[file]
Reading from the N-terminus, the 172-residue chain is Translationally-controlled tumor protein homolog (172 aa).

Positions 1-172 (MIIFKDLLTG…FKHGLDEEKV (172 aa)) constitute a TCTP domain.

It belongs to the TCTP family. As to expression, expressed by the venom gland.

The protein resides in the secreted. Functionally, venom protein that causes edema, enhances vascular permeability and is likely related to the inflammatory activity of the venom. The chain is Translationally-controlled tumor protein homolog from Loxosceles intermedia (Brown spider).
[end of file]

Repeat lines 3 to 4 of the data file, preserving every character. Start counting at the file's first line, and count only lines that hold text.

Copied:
It belongs to the TCTP family. As to expression, expressed by the venom gland.

The protein resides in the secreted. Functionally, venom protein that causes edema, enhances vascular permeability and is likely related to the inflammatory activity of the venom. The chain is Translationally-controlled tumor protein homolog from Loxosceles intermedia (Brown spider).